A Phrase I’m Ready to Be Done With
As I’ve said before, I’m ready for our culture (and our church) to progress when it comes to the words we use with regard to gender. You know what I’m talking about, the gender exclusive terms that unfortunately litter our rhetorical arsenals. Perhaps the most common example would be using words like “man” or “mankind” instead of “people” or “humans.” Words matter, and, in the case of gender exclusive language, they can too often cause damage.
Of all the gender exclusive words, terms and phrases that we use, there’s one that’s really starting to bug me:
“You’re the man.”
Maybe it’s just me, but I feel like I’ve been hearing this little gem a lot lately. Like when I’m watching a tournament and a golfer tees off to the sound of someone in the crowd yelling, “you’re the man!” Or when someone posts a picture on facebook of their son doing something good and some commenter chimes in with a, “he’s the man.” Or when the pastor preaches a whale of a sermon and the overheard comment on the patio afterward goes something like “wow, pastor was the man this morning.”
It sucks. And here’s why:
It equates success, victory, achievement and accomplishment with being male.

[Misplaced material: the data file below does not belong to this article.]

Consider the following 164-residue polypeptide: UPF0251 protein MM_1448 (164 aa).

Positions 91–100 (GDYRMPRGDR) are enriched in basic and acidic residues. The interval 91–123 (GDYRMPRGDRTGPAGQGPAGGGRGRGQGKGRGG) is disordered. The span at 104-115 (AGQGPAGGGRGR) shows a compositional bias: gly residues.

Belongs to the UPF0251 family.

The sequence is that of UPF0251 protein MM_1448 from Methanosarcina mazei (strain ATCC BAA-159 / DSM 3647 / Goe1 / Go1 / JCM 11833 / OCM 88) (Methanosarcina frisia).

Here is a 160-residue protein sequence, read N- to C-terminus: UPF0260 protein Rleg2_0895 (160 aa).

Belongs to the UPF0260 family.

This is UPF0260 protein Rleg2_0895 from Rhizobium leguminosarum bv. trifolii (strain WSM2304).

And that’s a problem for women. Because what it says is that if you have the wrong chromosomes, then you’re out of luck. In the “you’re the man” framework, women are sequestered to the realm of the inferior. They are the contrast, the other. And it’s a one way street. After all, no one’s saying “You’re the woman!” when an LPGA golfer stripes it down the middle.
But it’s also a problem for men. Because there’s a dark side to male privilege. Continually having to embody the gold standard of human accomplishment can be exhausting. It can be stressful. Because it’s unrealistic, and it’s painful when you don’t measure up.
So…what to do? Allow me to propose a couple of alternatives:
First, if you insist on using the term “You’re the man!” to affirm the good works of the men in your life, balance the ledger by using “You’re the woman!” as well. Will it be awkward? No doubt. Maybe it would help to make it a campaign? We could hashtag it at #yourethewomanisjustaslegitasyouretheman
Or, better, what if we all just staring using a hearty “well done” or “good job” when someone does something good?
Regardless of gender.